But many advisers, such as The Energy Saving Trust,  tell you it will cost £60-£80 a year! Clearly, they obviously skipped maths at school. Or weren't listening.

Even if you have four or five TVs round the house, if they are modern flatscreen TVs, you will still only pay about £3-£4 a YEAR in standby electricity!

Fire Risk-The Second Fallacy
I often get elderly customers who tell me they turned their sets off the wall at night "Because the Fire Officer told me to".

Apparently, he thinks it's a fire hazard. This advice is also dished out by the likes of Age Concern.

Well again, these advisers are years out of date. In the old days, TVs had heaters in them, they ran quite hot, and they also had about 25,000 volts in them to drive the old-fashioned tube. This did indeed represent something of a fire hazard, and it was sensible to turn it off at night, never mind the high cost of the electricity they used on standby.
Now TV Sets Are Totally Different
Technology has moved on. A modern TV has no heaters in it, no high voltages, and only needs a two-wire connection to the mains. This means it is what's known in the trade as "intrinsically safe". If an electrical gadget is dangerous, it has an Earth wire in it as well as the two-wire mains connection. TVs are now so safe, that they no longer need this Earth wire, and the Fire Officers really ought to know this. However, many don't, and still advise the public to turn their sets off at night.
Unplug In Thunderstorms
Now, there is a situation where a TV might still be a danger - and that is lightning. If you're going away on holiday, or there is an imminent thunderstorm, I would personally unplug your TV from the wall. Not just turn it off, but physically unplug it.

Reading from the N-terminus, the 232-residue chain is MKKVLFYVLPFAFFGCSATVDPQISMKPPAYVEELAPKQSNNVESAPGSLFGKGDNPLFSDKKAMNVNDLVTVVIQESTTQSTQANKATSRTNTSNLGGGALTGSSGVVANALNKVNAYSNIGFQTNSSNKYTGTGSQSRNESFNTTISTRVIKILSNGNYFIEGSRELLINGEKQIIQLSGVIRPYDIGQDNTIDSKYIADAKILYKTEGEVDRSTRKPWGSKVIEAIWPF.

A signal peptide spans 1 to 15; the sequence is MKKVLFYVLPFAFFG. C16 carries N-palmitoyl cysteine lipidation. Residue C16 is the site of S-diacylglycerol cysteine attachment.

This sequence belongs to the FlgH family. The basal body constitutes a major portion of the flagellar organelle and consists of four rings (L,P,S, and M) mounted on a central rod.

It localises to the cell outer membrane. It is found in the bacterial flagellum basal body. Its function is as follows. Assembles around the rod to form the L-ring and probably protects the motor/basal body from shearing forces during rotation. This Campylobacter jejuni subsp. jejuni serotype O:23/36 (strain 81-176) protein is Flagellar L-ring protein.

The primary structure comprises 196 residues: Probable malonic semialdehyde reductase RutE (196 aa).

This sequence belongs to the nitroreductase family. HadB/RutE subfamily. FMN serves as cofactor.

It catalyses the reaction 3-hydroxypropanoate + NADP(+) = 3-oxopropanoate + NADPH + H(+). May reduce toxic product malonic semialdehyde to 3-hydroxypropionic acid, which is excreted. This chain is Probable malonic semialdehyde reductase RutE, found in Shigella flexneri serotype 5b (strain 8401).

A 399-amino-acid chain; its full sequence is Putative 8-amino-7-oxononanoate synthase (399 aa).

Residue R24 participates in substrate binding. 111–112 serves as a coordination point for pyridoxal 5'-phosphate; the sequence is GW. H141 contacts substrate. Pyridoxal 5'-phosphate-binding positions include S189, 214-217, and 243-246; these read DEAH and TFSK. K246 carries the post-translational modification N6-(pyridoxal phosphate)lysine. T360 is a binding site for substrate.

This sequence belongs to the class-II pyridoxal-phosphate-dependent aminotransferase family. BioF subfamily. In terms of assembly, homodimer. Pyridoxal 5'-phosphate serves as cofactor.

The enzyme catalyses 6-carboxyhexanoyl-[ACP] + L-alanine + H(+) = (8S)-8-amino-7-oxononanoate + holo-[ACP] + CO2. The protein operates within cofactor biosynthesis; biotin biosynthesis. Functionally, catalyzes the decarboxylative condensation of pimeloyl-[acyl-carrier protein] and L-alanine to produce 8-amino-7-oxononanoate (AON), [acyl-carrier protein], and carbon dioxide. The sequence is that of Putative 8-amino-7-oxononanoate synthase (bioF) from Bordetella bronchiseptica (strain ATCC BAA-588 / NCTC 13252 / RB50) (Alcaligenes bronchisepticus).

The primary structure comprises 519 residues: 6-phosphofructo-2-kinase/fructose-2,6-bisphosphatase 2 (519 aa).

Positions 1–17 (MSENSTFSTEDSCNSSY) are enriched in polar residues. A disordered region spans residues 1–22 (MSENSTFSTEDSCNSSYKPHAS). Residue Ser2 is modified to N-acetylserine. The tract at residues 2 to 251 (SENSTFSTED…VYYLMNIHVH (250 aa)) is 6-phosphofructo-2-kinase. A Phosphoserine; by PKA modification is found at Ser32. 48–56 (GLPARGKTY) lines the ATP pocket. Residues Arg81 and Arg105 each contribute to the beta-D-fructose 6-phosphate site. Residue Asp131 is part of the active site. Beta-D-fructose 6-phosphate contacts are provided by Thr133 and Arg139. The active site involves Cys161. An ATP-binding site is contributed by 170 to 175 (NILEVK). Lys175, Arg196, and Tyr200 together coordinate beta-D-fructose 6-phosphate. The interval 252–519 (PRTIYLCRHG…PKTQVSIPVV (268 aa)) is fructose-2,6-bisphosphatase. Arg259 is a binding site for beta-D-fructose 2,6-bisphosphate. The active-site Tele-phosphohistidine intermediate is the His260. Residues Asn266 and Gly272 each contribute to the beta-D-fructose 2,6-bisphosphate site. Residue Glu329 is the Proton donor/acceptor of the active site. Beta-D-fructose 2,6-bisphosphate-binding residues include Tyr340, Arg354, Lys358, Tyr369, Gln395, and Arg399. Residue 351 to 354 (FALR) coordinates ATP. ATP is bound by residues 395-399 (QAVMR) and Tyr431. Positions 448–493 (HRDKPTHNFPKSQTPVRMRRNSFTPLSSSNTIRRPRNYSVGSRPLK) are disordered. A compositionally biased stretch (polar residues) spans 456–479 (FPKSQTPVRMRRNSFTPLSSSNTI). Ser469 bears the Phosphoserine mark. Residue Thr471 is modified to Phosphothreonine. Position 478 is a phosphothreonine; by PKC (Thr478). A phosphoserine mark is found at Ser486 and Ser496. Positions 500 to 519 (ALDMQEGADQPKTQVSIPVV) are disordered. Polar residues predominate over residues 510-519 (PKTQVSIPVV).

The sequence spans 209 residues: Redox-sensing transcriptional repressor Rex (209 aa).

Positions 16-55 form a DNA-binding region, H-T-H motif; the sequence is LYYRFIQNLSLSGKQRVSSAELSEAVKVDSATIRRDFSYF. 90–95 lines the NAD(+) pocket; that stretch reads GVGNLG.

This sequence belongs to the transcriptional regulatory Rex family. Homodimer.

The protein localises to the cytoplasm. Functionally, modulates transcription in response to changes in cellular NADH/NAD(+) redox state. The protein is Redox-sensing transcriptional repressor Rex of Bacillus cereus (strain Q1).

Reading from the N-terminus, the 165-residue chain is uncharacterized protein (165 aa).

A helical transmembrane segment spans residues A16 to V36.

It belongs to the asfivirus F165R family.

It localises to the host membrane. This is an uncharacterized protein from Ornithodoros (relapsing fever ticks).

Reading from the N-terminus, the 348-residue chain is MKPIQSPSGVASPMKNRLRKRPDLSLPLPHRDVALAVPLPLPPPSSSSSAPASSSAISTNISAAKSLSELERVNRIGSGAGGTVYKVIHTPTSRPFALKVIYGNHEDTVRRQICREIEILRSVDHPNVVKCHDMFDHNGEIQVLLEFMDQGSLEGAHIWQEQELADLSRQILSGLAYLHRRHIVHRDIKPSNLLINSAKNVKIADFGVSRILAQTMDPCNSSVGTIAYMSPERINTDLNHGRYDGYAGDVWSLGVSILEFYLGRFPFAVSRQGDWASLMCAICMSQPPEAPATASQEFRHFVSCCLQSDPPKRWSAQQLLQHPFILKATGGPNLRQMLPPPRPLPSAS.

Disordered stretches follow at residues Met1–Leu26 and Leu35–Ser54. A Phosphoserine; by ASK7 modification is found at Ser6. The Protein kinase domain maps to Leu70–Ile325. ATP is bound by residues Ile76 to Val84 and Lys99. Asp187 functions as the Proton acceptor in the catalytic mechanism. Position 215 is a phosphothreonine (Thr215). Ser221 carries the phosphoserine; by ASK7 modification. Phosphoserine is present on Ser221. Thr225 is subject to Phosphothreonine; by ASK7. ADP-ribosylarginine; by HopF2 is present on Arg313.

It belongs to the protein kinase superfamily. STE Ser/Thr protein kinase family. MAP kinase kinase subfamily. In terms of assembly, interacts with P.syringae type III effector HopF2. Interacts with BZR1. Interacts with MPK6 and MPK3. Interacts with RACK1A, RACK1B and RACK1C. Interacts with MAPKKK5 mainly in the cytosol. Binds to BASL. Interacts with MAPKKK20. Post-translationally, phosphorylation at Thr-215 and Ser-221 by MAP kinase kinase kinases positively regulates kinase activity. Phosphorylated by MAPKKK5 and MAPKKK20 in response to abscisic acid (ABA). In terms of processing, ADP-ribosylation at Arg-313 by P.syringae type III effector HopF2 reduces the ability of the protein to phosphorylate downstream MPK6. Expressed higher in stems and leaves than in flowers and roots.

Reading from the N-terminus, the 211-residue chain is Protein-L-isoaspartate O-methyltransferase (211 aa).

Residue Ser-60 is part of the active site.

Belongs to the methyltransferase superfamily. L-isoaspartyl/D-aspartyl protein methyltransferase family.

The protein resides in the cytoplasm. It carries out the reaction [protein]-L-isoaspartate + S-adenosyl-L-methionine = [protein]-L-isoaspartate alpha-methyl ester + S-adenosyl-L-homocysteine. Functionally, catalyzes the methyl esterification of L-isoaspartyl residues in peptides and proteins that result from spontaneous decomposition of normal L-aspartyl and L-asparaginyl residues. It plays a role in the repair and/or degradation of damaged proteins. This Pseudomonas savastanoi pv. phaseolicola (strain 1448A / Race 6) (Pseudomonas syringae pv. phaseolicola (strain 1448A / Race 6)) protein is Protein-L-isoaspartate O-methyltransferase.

This is because lightning may come down the aerial, pass through the set, into the electrical mains, and cause a fire.  But in the absence of thunder and lightning, it is totally unnecessary to unplug or switch off at night.
Why You SHOULD Leave Your TV Or Satellite Box On Standby?
So why SHOULD you leave your TV or satellite box on standby overnight? There's two VERY good reasons. The first one is that
You Need Vital Software Updates!
TVs and satellite receivers are now, in effect, computers. I know they don't LOOK like computers, but they are.

Like all computers, they need new software from time to time. How do they get it?

The TV manufacturers put software updates out over the transmitters in the middle of the night!

Yes, a special signal is sent out that wakes your TV up from standby, causes it to download the latest software for that model, and then go back to sleep again. This is how your TV keeps itself up-to-date, courtesy of the manufacturer.
You Might Throw A Perfectly Good TV Away!
If you follow the advice of the well-meaning but ignorant Energy Saving Trust, and your local Fire Officer, and turn the set off at night, this process is impossible. You will prevent the TV from updating itself, and it may cease to work properly, or at all. You may indeed throw it out as useless and buy a new one - totally unnecessarily. All that is wrong is that the TV hasn't been given chance to update itself with the latest software to match the changes in the Freeview TV system